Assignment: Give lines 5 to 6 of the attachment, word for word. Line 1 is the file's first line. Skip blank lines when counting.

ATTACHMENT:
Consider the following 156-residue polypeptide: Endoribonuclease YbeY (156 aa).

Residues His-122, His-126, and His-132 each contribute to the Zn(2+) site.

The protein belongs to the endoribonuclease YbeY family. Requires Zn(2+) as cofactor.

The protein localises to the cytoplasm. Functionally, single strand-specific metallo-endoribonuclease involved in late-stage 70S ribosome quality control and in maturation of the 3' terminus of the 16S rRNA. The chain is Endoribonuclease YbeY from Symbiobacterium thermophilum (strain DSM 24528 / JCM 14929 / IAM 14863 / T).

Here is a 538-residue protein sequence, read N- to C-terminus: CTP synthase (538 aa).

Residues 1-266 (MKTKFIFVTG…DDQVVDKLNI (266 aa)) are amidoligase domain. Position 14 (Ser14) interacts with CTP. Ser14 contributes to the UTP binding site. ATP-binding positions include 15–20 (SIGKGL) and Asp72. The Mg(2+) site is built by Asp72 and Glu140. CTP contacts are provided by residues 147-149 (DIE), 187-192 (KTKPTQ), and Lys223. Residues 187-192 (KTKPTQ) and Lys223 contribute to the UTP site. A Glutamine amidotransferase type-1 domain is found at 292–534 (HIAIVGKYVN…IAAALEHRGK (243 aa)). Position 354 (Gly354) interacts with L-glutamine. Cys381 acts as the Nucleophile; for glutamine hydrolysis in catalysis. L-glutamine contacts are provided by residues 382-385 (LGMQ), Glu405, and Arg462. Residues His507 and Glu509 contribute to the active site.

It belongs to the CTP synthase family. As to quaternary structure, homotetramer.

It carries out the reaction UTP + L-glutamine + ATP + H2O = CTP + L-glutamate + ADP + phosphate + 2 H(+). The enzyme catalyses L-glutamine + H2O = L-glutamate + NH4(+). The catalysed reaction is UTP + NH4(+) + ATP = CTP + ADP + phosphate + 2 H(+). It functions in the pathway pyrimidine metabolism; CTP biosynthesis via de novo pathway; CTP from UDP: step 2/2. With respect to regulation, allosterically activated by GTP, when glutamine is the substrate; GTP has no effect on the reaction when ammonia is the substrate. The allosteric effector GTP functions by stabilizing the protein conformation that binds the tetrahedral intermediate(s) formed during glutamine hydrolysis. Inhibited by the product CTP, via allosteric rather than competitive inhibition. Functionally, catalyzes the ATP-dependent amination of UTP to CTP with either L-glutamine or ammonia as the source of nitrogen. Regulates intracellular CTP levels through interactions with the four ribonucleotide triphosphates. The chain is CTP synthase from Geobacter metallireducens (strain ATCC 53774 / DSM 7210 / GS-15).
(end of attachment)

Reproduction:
Here is a 538-residue protein sequence, read N- to C-terminus: CTP synthase (538 aa).

Residues 1-266 (MKTKFIFVTG…DDQVVDKLNI (266 aa)) are amidoligase domain. Position 14 (Ser14) interacts with CTP. Ser14 contributes to the UTP binding site. ATP-binding positions include 15–20 (SIGKGL) and Asp72. The Mg(2+) site is built by Asp72 and Glu140. CTP contacts are provided by residues 147-149 (DIE), 187-192 (KTKPTQ), and Lys223. Residues 187-192 (KTKPTQ) and Lys223 contribute to the UTP site. A Glutamine amidotransferase type-1 domain is found at 292–534 (HIAIVGKYVN…IAAALEHRGK (243 aa)). Position 354 (Gly354) interacts with L-glutamine. Cys381 acts as the Nucleophile; for glutamine hydrolysis in catalysis. L-glutamine contacts are provided by residues 382-385 (LGMQ), Glu405, and Arg462. Residues His507 and Glu509 contribute to the active site.